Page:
But the 44th president apparently thought he had a mandate for the expansion of federal power and responsibility, which he has used on everything from bailing out automakers to showering the economy with stimulus dollars to trying to overhaul health insurance. He and his allies have therefore been surprised to face a surge of angry opposition, including some based on wild flights of paranoia.
What they forgot is that the surest way to mobilize American political opposition, irrational as well as rational, is to enlarge the government's role in our lives. Liberals and conservatives disagree on when to distrust the government, but they share the same basic suspicion.
George W. Bush managed to infuriate the Left in the wake of the 9/11 attacks by pushing through the Patriot Act, engaging in warrantless eavesdropping on Americans and commandeering library records. Obama managed to provoke the Right by spending hundreds of billions of dollars and proposing that the government exert more control over medical care.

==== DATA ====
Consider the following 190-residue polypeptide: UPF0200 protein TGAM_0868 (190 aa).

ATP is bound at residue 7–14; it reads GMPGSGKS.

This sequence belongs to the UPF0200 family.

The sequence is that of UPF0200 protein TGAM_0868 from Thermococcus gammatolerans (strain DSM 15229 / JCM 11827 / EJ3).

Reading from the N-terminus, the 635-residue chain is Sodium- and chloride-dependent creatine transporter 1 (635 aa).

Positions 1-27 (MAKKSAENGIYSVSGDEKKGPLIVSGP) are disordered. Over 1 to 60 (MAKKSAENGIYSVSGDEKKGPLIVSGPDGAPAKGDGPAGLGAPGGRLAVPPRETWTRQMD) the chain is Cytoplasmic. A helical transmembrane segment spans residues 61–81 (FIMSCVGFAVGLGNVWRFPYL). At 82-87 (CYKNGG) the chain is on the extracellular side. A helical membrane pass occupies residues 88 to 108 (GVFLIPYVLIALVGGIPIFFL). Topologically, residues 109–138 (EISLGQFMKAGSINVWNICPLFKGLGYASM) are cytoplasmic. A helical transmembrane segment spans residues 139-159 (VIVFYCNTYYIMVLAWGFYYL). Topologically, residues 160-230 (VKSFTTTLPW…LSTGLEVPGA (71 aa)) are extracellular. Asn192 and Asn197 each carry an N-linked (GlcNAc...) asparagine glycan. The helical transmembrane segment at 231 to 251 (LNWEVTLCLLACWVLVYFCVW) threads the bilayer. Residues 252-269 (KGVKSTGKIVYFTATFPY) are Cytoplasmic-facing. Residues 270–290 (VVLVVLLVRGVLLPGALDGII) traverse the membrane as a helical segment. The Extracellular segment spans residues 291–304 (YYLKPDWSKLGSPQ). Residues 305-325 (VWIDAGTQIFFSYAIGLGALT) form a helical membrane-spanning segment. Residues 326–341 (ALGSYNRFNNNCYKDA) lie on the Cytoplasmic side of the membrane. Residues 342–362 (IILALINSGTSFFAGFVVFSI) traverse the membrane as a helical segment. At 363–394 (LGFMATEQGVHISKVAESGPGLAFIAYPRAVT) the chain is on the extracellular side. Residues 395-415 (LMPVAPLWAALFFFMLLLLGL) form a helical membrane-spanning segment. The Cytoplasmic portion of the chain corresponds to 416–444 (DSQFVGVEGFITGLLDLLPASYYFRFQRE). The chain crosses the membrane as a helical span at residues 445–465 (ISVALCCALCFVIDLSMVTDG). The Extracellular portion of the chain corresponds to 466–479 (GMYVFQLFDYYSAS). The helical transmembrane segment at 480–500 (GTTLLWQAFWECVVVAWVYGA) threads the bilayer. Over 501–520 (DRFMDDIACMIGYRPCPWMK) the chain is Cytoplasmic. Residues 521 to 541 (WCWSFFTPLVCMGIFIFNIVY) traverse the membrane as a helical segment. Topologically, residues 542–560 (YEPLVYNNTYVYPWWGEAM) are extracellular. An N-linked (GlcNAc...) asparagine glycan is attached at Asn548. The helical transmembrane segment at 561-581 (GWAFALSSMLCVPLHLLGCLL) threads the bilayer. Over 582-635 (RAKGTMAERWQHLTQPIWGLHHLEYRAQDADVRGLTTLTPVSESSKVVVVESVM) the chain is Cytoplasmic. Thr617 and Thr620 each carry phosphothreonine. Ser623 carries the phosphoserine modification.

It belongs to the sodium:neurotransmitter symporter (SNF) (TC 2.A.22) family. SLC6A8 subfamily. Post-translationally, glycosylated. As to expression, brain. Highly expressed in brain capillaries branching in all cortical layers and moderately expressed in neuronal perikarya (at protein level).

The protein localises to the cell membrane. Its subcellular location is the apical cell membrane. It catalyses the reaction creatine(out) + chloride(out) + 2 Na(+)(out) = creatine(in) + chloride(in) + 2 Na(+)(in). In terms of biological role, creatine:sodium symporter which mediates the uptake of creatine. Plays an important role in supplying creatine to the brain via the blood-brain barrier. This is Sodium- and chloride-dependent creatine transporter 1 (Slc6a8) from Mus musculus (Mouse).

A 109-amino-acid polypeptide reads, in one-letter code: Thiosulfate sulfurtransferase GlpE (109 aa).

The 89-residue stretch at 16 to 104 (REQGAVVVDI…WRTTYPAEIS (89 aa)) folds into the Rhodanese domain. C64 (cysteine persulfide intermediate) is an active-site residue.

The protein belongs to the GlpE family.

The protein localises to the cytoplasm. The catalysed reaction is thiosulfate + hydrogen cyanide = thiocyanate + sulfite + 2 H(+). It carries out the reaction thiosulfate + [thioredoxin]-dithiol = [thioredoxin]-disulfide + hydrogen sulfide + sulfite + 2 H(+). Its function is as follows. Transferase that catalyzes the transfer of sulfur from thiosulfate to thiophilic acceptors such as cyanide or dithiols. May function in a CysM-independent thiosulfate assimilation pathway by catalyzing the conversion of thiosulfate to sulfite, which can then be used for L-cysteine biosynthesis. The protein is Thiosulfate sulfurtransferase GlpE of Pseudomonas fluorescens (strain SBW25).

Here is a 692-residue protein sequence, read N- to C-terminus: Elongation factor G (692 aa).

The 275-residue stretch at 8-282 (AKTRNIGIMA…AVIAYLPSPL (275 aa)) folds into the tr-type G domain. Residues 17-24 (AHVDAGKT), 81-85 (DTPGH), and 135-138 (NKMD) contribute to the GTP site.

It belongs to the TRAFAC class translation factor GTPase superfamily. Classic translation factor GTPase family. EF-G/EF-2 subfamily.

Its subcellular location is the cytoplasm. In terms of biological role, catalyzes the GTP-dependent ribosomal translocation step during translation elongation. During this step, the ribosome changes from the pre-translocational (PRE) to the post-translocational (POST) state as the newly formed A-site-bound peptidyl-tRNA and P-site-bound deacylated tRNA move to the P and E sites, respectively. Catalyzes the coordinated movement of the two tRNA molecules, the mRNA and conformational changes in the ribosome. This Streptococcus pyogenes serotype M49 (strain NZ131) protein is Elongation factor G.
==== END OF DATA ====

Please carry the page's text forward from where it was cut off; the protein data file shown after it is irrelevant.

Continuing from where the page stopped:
That conflicts with our persistent strain of anti-government feeling. Obama's election marked no sudden ebbing of this sentiment: Last December, 52 percent of Americans felt the government was "doing too much that should be left to individuals and business" -- up from 41 percent in October 2001.
In 1998, 61 percent of Americans said they had confidence in the federal government's ability to handle domestic problems. On the eve of the 2008 election, only 48 percent felt that way.
Even amid the worst recession in decades, most have not changed their minds. Today, more than half say the president's policies go too far in expanding the federal government, and his popularity has declined as a result.
One symbol used by the colonies in their revolt against the king of England was a coiled rattlesnake above the slogan: "Don't tread on me." Obama may be learning that, even for elected leaders, it's still good advice.
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